Closely allied to the idea of genius, the discourse of creativity has privileged the individual subject whose Promethean determination, originality, and passion bring into being art, innovation, and excellence. This humanist understanding of creativity still has considerable currency in disciplines such as literature and the arts, psychology, mathematics and the sciences. Related accounts of creativity and the imagination have emerged in numerous other areas, including business, popular psychology, the social sciences, and engineering and technology. The discourse of creativity that surfaces within multiple fields reveals that the notion of the individual creator is not simply widespread, but omnipresent; indeed, it is a fundamental ideology of Western culture.
Challenging the individualist and depoliticized ideology of creativity, the conference calls for papers that present alternative accounts of the social and political dimensions of creativity as they relate to invention, technology, work, artistic and cultural production, the body, desire, pedagogy and social change. The conference aims to reach a multidisciplinary academic audience; artists and grassroots activists; the political, journalistic, and information technology communities, and interested members of the general public. The conference promises to create a provocative space for comparative critical dialogue between scholars and dancers, actors and writers, songwriters and singers. The conference invites papers on all aspects of creativity, identity and culture from the artistic to the scientific, to business and the humanistic. Scholars in all disciplines are invited to propose papers on various aspects, including but not limited to any of the following:
- Creativity, identity and culture profile: What is novel and original among Africans and Black people generally?
- Value added to progress: development ideas, new thinking
- Globalized modernity and its consequences on cultural performances, rhetoric and other forms of expressions.
- The creative process in Africa and the African Diaspora
- Creative thought processes
- Creativity and the everyday
- Creativity, religion and the performance of rituals
- Gender, imagination, and creative space
- Histories of creativity and inventions.
- The politics of creativity: creativity and resistance, anti-colonial genres, creativity and apartheid, creativity and democratic movements.
- Nollywood: (production, text, marketing, impact, etc.)
- Technology, Information, Innovation.
- The business of creativity; creativity as business
- “Beyond Art” and an exploration of the current range of artistic and cultural practices, especially in the wake of the drastic shifts in critical paradigms associated with women’s studies, multiculturalism, cultural studies, and queer studies.
- Social movements: developments in new social movements and their creative strategies for political organizing, protest, and autonomy; how activists and communities had been imagining and enacting their political aspirations and organizing.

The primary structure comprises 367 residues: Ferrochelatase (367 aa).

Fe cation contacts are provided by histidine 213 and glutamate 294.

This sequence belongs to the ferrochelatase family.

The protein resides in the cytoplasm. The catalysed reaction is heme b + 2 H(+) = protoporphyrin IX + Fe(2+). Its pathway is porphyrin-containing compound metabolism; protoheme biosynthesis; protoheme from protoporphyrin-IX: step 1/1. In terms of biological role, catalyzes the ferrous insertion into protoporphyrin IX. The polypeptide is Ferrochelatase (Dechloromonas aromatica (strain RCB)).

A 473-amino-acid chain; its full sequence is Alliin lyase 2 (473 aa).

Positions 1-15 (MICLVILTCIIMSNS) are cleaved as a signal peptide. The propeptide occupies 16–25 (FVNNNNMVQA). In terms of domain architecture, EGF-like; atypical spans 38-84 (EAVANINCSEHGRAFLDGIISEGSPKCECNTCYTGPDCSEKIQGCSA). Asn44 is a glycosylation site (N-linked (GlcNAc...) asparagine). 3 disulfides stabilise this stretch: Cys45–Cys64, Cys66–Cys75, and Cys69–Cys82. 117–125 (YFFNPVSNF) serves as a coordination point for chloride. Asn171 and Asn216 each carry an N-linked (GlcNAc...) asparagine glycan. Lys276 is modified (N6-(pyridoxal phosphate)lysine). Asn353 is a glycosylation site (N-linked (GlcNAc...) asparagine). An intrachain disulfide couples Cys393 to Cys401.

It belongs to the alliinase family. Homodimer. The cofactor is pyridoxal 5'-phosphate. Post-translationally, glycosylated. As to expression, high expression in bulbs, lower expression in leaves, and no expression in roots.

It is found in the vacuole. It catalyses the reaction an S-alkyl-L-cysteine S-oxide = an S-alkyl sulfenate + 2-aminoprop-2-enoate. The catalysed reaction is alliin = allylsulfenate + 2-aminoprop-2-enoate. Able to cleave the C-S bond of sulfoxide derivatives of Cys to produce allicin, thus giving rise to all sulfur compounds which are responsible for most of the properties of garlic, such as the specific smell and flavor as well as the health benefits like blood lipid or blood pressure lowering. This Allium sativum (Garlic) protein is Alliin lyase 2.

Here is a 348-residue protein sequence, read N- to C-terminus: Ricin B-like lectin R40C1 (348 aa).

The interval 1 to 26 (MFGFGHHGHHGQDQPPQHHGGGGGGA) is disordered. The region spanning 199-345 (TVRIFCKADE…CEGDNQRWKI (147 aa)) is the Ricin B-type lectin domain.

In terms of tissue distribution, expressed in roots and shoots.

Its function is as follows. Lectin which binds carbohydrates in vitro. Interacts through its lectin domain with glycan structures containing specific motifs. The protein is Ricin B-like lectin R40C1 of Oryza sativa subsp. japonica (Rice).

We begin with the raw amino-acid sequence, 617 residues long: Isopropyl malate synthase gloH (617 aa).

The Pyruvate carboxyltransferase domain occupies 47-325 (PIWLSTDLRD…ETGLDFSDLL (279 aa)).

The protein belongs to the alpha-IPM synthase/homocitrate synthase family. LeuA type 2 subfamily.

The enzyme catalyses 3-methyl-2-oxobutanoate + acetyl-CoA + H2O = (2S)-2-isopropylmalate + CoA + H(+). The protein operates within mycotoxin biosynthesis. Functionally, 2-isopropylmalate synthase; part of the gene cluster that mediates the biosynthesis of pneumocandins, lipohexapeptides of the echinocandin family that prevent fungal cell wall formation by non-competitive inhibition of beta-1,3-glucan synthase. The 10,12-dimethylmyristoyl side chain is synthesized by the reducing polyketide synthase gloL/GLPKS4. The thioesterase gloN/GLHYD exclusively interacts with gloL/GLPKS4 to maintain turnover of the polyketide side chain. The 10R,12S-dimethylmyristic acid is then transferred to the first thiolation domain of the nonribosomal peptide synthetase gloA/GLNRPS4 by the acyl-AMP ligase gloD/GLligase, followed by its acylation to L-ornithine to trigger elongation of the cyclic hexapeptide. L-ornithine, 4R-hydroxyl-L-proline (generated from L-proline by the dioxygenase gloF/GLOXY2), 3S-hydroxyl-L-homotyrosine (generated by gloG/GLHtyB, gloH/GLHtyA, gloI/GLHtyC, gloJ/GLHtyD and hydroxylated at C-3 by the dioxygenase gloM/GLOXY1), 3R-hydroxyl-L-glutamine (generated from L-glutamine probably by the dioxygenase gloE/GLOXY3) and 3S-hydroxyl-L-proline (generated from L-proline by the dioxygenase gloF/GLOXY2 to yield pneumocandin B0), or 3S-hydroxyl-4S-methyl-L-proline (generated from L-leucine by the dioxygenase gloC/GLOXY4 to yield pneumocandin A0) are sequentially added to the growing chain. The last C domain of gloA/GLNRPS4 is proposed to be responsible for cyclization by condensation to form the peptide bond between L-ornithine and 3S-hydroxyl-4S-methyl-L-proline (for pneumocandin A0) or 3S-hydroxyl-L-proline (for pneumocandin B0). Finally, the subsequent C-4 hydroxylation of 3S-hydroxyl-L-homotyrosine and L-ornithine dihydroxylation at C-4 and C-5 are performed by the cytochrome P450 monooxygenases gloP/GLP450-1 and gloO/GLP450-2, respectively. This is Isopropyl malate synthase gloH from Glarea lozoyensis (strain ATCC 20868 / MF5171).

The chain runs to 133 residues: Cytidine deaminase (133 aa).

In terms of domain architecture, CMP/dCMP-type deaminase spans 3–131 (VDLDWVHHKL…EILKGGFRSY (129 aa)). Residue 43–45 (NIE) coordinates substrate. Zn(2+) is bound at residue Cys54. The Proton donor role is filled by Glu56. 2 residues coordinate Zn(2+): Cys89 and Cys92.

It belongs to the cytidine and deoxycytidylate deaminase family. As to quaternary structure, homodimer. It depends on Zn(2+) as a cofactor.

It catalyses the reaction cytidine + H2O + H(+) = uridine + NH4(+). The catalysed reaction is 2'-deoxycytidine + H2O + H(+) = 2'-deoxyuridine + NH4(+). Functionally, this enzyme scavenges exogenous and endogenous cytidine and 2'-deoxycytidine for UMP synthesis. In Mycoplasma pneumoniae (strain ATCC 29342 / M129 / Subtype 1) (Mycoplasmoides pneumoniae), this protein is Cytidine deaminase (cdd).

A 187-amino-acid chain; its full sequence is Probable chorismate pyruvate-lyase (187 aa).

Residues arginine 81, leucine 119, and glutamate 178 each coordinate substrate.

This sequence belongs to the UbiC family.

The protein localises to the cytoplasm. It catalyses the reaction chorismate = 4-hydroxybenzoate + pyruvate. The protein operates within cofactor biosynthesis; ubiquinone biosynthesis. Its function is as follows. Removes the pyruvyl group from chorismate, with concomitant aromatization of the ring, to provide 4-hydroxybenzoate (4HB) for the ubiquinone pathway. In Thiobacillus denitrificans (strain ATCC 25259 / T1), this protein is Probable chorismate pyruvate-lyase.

- Ethical issues in creativity: The questions of technological innovations, and stunning improvements in our knowledge of and mastery over the natural world vs. global environmental destruction
- Creativity and performance
- The expanding body: widespread experimentation and new theorizations with regard to the body and its relation to subjectivity. Papers can theorize the creative interfacings between the body, mind, and spirit, as well as the outside world.
- The pedagogy of creativity: the strategies, agents and locations that have sought to transcend the hierarchies and limits of traditional pedagogy.
We expect papers that inform new ways of thinking while engaging critical perspectives. Selected papers will be published in book form. Joint panels are welcome. For this year, we welcome presentations that seek to demonstrate theoretical paradigms through the medium of performance. Graduate students are especially encouraged to attend, present papers and interact with senior scholars to build their own growth process as scholars. This conference encourages interaction between scholars across disciplines, locations and special interests. Ample time will be provided for interactivity between participants.
The deadline for submitting paper proposals is November 30, 2015. Proposals should include a 250-word abstract and title, as well as the author's name, address, telephone number, email address, and institutional affiliation.
Please submit all abstracts to africaconference2016 [at] gmail.com
A mandatory non-refundable registration fee of $150 for scholars and $100 for graduate students must be paid immediately upon the acceptance of the abstract. This conference fee includes admission to the panels, workshops, and special events, as well as transportation to and from the conference from the hotel, breakfast for three days, dinner on Friday night, lunch on Saturday, and a banquet on Saturday evening. All participants must raise the funding to attend the conference, including registration fee, transportation and accommodation. The conference does not provide any form of sponsorship or financial support. The University of Texas at Austin does not provide participants with any form of funding support, travel expenses, or boarding expenses.
Convened by: Professor Toyin Falola, toyinfalola [at] austin.utexas.edu
Coordinated by: Abimbola Adelakun & Daniel Jean-Jacques, africaconference2016 [at] gmail.com